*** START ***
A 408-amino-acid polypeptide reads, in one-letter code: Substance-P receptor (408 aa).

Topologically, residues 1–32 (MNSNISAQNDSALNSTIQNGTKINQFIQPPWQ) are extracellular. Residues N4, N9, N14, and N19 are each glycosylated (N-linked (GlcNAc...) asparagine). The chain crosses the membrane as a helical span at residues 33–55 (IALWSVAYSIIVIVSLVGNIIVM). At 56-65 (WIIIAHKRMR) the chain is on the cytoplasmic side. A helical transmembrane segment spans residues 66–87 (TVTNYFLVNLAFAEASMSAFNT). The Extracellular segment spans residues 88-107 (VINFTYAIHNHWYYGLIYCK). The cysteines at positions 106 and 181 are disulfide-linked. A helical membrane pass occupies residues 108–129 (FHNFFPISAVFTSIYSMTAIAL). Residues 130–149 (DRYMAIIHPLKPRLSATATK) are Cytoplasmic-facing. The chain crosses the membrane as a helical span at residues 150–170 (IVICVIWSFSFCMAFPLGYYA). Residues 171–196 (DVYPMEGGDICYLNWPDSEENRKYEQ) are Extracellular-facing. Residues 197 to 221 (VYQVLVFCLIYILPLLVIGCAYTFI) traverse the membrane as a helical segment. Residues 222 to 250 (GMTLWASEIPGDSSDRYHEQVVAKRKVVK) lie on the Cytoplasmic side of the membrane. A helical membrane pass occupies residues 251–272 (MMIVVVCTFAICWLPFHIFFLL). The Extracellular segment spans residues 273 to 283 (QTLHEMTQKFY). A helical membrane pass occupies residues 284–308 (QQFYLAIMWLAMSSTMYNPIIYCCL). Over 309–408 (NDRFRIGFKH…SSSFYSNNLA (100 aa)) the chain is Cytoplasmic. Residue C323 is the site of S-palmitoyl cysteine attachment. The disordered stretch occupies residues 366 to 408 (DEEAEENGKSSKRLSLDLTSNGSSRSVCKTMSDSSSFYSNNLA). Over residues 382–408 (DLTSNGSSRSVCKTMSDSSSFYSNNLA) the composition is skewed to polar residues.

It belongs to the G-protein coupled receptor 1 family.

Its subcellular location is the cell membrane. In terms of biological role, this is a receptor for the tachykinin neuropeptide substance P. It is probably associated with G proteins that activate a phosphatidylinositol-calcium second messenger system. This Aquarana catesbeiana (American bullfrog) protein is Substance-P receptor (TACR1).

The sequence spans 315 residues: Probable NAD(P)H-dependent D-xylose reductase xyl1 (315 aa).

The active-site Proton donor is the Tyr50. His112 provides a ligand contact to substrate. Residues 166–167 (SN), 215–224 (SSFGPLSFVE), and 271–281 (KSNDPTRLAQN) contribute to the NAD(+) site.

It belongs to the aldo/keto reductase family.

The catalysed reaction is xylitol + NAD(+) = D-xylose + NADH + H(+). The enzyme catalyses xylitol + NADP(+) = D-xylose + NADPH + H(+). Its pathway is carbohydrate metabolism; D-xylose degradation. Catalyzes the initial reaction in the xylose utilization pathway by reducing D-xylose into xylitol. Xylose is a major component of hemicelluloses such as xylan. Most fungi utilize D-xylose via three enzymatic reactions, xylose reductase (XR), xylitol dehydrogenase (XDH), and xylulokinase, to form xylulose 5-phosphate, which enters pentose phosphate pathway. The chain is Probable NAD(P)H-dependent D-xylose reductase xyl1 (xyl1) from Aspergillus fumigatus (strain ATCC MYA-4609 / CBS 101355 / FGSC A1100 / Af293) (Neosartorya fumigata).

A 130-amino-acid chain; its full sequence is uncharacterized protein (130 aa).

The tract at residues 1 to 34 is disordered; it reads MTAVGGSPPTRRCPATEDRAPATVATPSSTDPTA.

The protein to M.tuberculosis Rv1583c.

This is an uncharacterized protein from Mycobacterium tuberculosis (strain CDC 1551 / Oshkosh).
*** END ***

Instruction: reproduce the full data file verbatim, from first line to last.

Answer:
A 408-amino-acid polypeptide reads, in one-letter code: Substance-P receptor (408 aa).

Topologically, residues 1–32 (MNSNISAQNDSALNSTIQNGTKINQFIQPPWQ) are extracellular. Residues N4, N9, N14, and N19 are each glycosylated (N-linked (GlcNAc...) asparagine). The chain crosses the membrane as a helical span at residues 33–55 (IALWSVAYSIIVIVSLVGNIIVM). At 56-65 (WIIIAHKRMR) the chain is on the cytoplasmic side. A helical transmembrane segment spans residues 66–87 (TVTNYFLVNLAFAEASMSAFNT). The Extracellular segment spans residues 88-107 (VINFTYAIHNHWYYGLIYCK). The cysteines at positions 106 and 181 are disulfide-linked. A helical membrane pass occupies residues 108–129 (FHNFFPISAVFTSIYSMTAIAL). Residues 130–149 (DRYMAIIHPLKPRLSATATK) are Cytoplasmic-facing. The chain crosses the membrane as a helical span at residues 150–170 (IVICVIWSFSFCMAFPLGYYA). Residues 171–196 (DVYPMEGGDICYLNWPDSEENRKYEQ) are Extracellular-facing. Residues 197 to 221 (VYQVLVFCLIYILPLLVIGCAYTFI) traverse the membrane as a helical segment. Residues 222 to 250 (GMTLWASEIPGDSSDRYHEQVVAKRKVVK) lie on the Cytoplasmic side of the membrane. A helical membrane pass occupies residues 251–272 (MMIVVVCTFAICWLPFHIFFLL). The Extracellular segment spans residues 273 to 283 (QTLHEMTQKFY). A helical membrane pass occupies residues 284–308 (QQFYLAIMWLAMSSTMYNPIIYCCL). Over 309–408 (NDRFRIGFKH…SSSFYSNNLA (100 aa)) the chain is Cytoplasmic. Residue C323 is the site of S-palmitoyl cysteine attachment. The disordered stretch occupies residues 366 to 408 (DEEAEENGKSSKRLSLDLTSNGSSRSVCKTMSDSSSFYSNNLA). Over residues 382–408 (DLTSNGSSRSVCKTMSDSSSFYSNNLA) the composition is skewed to polar residues.

It belongs to the G-protein coupled receptor 1 family.

Its subcellular location is the cell membrane. In terms of biological role, this is a receptor for the tachykinin neuropeptide substance P. It is probably associated with G proteins that activate a phosphatidylinositol-calcium second messenger system. This Aquarana catesbeiana (American bullfrog) protein is Substance-P receptor (TACR1).

The sequence spans 315 residues: Probable NAD(P)H-dependent D-xylose reductase xyl1 (315 aa).

The active-site Proton donor is the Tyr50. His112 provides a ligand contact to substrate. Residues 166–167 (SN), 215–224 (SSFGPLSFVE), and 271–281 (KSNDPTRLAQN) contribute to the NAD(+) site.

It belongs to the aldo/keto reductase family.

The catalysed reaction is xylitol + NAD(+) = D-xylose + NADH + H(+). The enzyme catalyses xylitol + NADP(+) = D-xylose + NADPH + H(+). Its pathway is carbohydrate metabolism; D-xylose degradation. Catalyzes the initial reaction in the xylose utilization pathway by reducing D-xylose into xylitol. Xylose is a major component of hemicelluloses such as xylan. Most fungi utilize D-xylose via three enzymatic reactions, xylose reductase (XR), xylitol dehydrogenase (XDH), and xylulokinase, to form xylulose 5-phosphate, which enters pentose phosphate pathway. The chain is Probable NAD(P)H-dependent D-xylose reductase xyl1 (xyl1) from Aspergillus fumigatus (strain ATCC MYA-4609 / CBS 101355 / FGSC A1100 / Af293) (Neosartorya fumigata).

A 130-amino-acid chain; its full sequence is uncharacterized protein (130 aa).

The tract at residues 1 to 34 is disordered; it reads MTAVGGSPPTRRCPATEDRAPATVATPSSTDPTA.

The protein to M.tuberculosis Rv1583c.

This is an uncharacterized protein from Mycobacterium tuberculosis (strain CDC 1551 / Oshkosh).